Bodies of Knowledge: An Introduction by Emma Dabiri

by Emma Dabiri on 22 July 2022

The author, academic and broadcaster reflects on the video proposals made by international contributors responding to a brief to create a new body of knowledge systems.

The author, academic and broadcaster reflects on the video proposals made by international contributors responding to a brief to create a new body of knowledge systems.

I am in awe at the ways this dream list of 50 plus international contributors have responded to the brief, demonstrating the scope, innovation, imagination and plurality that exists amongst people of African descent across the world. Having worked on Bodies of Knowledge over a period that has spanned two years, I’m truly so excited for this body of work to be seen. It is not only a powerful repudiation of reductive notions of blackness, it is also beautiful, challenging, moving, humorous, and incredibly inspiring.

When I was first invited to work on this project with Nick Knight, addressing the absence, misrepresentation and fetishisation of the black body in visual culture and fashion, I immediately felt that it was necessary to problematise this idea of the 'black body' in the first place. In order to do so, I wanted to expand beyond the realm of the physical body, to attend to the metaphysical, intellectual and spiritual domain - which the reduction of black people to 'black bodies', a process that has its origins in the infrastructure of the transatlantic slave trade, attempted to deny we had rights, or even access to. 

The title Bodies of Knowledge was chosen very specifically to highlight intellectual and epistemological traditions, referencing the canons of knowledge that have been created by people of African descent for millennia, in clear contradiction of racist narratives that sought to deny that we were capable of philosophy, and that our sole value was to be found in our bodies and their commodification and consumption by Europeans. Bodies of Knowledge offers instead a new constellation of alternative knowledge systems. 

Nonetheless, in highlighting the cerebral, we also reject the type of dualism (that is the legacy of Rene Descartes 'mind-body' 'culture- nature' division) which posits a separation between the mind and the body, and the superiority of the former over the latter, recognising instead the innate interconnectivity of the body and the mind. This understanding is expressed by the Ebinum Brothers in their stunning short film for the spine, where the narrator informs us that 'I acknowledge my body and its connection to the mind – the spine is the centre of that connection, without the spine, we wouldn’t be speaking.'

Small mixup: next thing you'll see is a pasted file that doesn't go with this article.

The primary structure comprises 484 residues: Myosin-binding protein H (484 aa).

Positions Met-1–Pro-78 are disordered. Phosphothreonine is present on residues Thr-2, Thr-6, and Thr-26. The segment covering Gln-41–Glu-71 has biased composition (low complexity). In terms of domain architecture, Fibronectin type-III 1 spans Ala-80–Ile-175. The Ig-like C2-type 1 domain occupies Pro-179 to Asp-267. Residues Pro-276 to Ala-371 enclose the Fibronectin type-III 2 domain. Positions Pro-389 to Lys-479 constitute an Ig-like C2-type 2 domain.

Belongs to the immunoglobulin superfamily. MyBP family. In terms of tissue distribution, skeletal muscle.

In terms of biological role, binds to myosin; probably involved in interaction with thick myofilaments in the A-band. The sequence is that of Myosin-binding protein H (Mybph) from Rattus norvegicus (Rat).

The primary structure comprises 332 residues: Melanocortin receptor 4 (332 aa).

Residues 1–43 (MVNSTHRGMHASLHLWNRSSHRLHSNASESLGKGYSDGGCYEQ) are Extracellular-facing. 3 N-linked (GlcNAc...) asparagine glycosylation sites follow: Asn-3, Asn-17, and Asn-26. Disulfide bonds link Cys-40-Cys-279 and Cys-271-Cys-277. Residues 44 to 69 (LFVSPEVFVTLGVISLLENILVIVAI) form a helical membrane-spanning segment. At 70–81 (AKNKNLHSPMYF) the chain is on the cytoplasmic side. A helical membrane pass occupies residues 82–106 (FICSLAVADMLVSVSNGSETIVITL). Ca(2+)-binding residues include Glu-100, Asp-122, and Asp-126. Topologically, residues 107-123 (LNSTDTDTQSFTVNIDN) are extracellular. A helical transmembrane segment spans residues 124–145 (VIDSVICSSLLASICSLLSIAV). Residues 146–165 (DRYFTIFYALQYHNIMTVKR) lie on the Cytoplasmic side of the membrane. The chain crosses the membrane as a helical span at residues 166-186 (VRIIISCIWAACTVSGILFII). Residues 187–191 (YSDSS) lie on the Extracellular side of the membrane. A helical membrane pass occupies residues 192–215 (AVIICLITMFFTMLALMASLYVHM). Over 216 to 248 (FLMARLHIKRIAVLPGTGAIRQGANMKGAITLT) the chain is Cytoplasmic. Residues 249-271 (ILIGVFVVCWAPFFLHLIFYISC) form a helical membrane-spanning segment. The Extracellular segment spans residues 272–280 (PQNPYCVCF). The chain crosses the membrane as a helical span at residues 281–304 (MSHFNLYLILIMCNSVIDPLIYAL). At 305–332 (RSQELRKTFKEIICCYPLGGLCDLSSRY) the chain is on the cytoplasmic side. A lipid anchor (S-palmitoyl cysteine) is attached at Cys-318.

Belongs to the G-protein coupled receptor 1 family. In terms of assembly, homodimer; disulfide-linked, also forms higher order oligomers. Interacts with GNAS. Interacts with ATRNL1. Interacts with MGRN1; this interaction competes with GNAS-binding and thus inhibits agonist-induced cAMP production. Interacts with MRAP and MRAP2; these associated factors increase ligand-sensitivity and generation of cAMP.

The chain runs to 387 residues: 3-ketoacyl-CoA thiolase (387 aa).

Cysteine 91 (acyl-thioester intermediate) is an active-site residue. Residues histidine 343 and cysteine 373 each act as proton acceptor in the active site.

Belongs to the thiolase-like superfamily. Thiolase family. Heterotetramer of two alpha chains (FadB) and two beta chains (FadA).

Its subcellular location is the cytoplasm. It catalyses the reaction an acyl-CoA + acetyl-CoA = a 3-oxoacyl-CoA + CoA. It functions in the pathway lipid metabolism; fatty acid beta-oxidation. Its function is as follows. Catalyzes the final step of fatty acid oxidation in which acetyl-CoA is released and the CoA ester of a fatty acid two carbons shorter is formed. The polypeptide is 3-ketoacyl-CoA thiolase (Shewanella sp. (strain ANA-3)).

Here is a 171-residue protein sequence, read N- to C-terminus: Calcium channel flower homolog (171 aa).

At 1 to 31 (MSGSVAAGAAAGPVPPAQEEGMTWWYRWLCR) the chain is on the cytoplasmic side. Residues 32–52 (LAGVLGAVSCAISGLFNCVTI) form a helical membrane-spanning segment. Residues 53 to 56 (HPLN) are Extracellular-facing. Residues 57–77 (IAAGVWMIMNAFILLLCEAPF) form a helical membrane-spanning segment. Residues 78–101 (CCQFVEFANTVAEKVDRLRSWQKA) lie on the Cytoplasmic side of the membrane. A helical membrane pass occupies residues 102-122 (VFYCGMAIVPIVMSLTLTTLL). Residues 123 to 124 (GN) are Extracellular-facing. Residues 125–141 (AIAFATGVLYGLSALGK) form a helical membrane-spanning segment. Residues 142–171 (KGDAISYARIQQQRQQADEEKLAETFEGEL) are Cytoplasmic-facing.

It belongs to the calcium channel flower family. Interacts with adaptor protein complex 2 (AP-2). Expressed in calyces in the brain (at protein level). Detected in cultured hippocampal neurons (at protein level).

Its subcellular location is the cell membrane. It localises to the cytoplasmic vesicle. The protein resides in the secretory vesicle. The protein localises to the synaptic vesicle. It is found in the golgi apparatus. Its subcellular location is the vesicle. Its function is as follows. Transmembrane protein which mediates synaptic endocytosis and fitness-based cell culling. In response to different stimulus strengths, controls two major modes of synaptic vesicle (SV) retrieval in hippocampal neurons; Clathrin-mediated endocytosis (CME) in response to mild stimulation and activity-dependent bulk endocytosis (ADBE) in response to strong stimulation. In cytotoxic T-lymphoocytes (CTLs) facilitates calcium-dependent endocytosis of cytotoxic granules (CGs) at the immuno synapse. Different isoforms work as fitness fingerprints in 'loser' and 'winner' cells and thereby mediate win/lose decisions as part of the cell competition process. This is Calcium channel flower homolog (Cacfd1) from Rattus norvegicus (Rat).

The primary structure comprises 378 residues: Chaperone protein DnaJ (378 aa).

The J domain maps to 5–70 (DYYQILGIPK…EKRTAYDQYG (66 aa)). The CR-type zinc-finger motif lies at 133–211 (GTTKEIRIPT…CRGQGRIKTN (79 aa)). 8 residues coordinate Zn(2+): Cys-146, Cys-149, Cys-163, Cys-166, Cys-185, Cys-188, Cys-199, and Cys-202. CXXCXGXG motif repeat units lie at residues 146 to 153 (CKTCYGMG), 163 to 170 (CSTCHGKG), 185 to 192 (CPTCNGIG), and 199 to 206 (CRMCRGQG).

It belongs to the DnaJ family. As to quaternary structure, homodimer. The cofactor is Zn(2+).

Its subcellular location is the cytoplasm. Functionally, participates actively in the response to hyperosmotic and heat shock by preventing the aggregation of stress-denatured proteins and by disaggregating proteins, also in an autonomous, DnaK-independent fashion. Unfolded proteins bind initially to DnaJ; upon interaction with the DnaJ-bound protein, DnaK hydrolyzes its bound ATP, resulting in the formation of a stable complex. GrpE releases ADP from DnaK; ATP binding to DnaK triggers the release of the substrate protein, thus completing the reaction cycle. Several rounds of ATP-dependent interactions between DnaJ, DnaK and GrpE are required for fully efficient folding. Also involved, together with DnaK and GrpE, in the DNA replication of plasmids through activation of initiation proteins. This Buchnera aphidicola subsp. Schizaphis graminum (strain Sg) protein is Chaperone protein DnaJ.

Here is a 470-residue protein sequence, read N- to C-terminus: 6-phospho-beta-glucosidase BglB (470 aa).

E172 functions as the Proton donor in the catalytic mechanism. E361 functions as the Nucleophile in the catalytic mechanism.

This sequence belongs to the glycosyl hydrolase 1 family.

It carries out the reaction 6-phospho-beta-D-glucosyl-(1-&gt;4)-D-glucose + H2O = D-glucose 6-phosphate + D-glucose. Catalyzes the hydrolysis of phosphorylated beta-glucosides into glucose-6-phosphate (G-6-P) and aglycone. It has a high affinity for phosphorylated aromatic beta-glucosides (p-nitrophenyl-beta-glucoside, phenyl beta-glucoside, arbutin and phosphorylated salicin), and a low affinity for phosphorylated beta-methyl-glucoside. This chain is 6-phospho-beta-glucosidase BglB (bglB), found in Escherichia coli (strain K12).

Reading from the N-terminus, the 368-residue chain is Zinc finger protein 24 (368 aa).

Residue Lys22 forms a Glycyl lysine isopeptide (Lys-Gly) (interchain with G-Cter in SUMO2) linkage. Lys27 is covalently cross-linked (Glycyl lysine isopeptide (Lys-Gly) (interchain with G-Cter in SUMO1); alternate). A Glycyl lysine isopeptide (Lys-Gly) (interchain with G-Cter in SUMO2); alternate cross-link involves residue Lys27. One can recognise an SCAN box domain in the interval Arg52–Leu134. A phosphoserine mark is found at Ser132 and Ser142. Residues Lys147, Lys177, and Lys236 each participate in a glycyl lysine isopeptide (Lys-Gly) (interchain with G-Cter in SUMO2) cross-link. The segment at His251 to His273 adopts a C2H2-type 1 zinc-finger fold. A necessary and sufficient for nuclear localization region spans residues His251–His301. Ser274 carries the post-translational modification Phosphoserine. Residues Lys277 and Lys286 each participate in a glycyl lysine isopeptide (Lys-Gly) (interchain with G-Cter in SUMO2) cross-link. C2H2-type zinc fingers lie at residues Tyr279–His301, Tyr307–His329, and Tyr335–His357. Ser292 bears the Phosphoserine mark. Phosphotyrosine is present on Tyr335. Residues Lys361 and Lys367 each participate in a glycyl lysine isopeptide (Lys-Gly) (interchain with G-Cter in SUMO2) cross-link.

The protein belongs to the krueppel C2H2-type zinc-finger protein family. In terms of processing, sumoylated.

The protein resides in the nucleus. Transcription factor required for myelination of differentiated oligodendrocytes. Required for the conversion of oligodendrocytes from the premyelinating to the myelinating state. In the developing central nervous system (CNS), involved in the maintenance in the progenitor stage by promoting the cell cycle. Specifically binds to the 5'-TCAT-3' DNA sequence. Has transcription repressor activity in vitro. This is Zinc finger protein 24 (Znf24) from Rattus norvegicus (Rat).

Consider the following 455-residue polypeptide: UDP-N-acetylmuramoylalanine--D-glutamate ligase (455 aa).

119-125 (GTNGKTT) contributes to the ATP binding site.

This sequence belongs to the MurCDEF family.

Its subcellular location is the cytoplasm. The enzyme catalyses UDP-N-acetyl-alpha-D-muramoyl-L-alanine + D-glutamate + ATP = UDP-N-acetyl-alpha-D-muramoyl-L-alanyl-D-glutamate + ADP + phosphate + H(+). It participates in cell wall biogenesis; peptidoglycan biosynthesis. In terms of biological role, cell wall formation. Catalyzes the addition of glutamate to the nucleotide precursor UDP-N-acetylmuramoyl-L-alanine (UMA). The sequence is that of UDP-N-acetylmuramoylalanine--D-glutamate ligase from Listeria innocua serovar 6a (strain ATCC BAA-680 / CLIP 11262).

I am interested in the spaces beyond rigid identarian notions of blackness, in working with concepts like fugitivity. According to the critic Fred Moten, blackness is something 'fugitive'; it is an ongoing refusal of standards imposed from elsewhere. In his book Stolen Life, he writes, 'Fugitivity, then, is a desire for and a spirit of escape and transgression of the proper and the proposed. It’s a desire for the outside, for a playing or being outside, an outlaw edge proper to the now always already improper voice or instrument'. The Nigerian philosopher and post-activist Bayo Akomolafe talks about blackness as freedom, ‘a roaming principle’ as he calls it, with the power to shift, mutate, adapt and be responsive. 

Many of these works are infused with that spirit of fugitivity. From British artist and academic Jade Montserrat who explicitly explores the concept in her short on the feet, to the visionary Willy Ndatira who worked with Xavier Scott Marshall to subvert narratives of 'origin' and 'birth', and reframe the very notion of origins, in Thigh the Origin of The World this 'desire for and a spirit of escape and transgression of the proper and the proposed' is apparent.

The various textures that co-exist between these films complement each other so beautifully, from the chills I got listening to Rukayah Sarumi narrating her essay To Be Human Is To Endure And To Create Is To Express The Human Experience – An Ode to Black Women’s Art, to the shift in gears as we experience Shayne Oliver’s fantastically frenetic Hollywood Meltdown - while also demonstrating the expansiveness that is blackness, throughout. 

From Canadian digital creator Sy Blake’s soothingly meditative film on the arm, accompanied by the powerful poetry of Ezi Odozor, and music from The Way of The Orishas: The Yoruba Drums of Trinidad performing Obatala (the Yoruba Sky Father and creator of human bodies according to Yoruba cosmology) which feels like a prayer, ancient and futuristic simultaneously - the essence of Afrofuturism! - to British Kenyan artist Phoebe Boswell’s abstract short film on the hip, where we are presented with brown hips and thighs, visible on a flowery eiderdown with a soundtrack that is comprised from a rich tapestry of African American voices interwoven with each other, riffing on everything from the meaning of 'hip', to 'origins'; theories from black consciousness, to snatches of references of painful histories of Jim Crow and segregation, to the DIY YouTube leftist aesthetic of Mettamodernist’s offering, Bodies of Knowledge offers an alternative way of thinking about 'black bodies' that is located within the anti-captivity practices of the black radical tradition. I hope you find inspiration and joy from it. 

Finally, I gotta shout out Nick Knight for his knowledge, generosity, curiosity and sense of adventure. It’s been an immense pleasure to work together on this project 

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